Nigeria Agriculture

Displaying 49 - 54 of 54

What are the fundamentals behind the government’s Agricultural Transformation Policy?

Holding a loaf of bread in one hand President Goodluck Jonathan extolled the virtues of cassava flour to an assembled audience of journalists and dignitaries at the Federal Executive Council in Abuja in November 2011. Nigerian bakers are being strongly encouraged to bake bread made with up to 40% cassava flour instead of wheat. Leading food...

In the 1960s Nigeria was an agricultural powerhouse. Its warm tropical climate, fertile land and ample water resources provided by the Niger and Benue rivers made it an ideal location to grow a range of crops. By 1961 the country controlled 42% of the global trade in groundnut oil, 27% of the world’s palm oil industry and 18% of its cocoa trade,...

Chapter | Agriculture from The Report: Nigeria 2012

Agriculture makes a significant contribution to the economy, accounting for 40% of GDP at the end of the fourth quarter of 2011 and employing 60% of the population. Sector policy is guided by the Agricultural Transformation Action Plan (ATAP), which aims to diversify the economy and support rural areas while also reducing the cost of food imports. Some $8.3bn is spent on importing staple...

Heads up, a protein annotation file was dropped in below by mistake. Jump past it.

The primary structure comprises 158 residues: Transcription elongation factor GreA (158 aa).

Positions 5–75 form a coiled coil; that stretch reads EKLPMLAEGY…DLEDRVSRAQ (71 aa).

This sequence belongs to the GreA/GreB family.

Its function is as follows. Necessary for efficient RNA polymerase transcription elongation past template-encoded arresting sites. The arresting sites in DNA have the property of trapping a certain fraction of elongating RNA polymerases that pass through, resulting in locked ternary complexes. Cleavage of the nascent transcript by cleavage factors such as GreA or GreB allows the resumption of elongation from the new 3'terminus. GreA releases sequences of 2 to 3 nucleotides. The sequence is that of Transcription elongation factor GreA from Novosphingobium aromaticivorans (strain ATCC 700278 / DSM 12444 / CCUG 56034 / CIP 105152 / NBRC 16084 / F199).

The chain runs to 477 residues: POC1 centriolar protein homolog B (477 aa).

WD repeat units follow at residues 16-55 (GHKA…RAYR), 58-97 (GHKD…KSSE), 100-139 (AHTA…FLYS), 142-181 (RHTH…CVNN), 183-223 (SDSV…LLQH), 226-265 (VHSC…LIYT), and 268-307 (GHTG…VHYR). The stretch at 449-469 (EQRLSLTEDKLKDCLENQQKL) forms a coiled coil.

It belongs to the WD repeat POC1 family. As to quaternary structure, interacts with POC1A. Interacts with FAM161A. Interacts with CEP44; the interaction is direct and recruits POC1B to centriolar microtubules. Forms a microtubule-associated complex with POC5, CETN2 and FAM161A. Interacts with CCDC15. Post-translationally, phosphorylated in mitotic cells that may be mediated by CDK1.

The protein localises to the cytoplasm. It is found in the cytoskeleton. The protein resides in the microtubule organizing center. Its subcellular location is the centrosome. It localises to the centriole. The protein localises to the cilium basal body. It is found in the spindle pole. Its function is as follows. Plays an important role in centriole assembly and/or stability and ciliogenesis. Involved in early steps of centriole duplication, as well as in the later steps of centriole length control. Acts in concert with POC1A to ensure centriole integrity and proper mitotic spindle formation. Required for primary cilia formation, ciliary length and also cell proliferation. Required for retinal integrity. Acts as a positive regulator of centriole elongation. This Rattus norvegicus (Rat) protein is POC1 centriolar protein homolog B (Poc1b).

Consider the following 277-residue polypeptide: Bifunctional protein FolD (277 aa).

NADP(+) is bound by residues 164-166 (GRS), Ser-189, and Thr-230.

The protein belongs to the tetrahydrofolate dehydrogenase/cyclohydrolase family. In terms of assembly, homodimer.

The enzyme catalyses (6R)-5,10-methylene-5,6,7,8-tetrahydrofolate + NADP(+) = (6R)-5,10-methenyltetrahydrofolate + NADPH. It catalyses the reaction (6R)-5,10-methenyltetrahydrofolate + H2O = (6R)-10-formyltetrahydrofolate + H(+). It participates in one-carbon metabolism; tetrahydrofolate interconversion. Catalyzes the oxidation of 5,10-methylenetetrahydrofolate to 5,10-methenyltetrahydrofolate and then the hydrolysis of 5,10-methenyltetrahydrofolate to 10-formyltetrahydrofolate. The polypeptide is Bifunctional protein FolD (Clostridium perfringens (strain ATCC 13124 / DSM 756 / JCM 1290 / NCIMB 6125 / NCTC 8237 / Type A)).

The Central Bank of Nigeria (CBN) has introduced a new initiative that could boost private sector lending to the agriculture industry. The Nigerian Incentive-based Risk-sharing System for Agricultural Lending (NIRSAL) was formally unveiled at a conference in Abuja on July 5-6. The purpose of the CBN-organised event was for stakeholders to gather to discuss the new initiative.
With food security becoming a growing concern worldwide, the Nigerian agriculture sector has recently become the focus of multiple investment programmes. The government is taking a proactive approach to boosting domestic production and has designed a plan to help the nation fulfil its agricultural potential.

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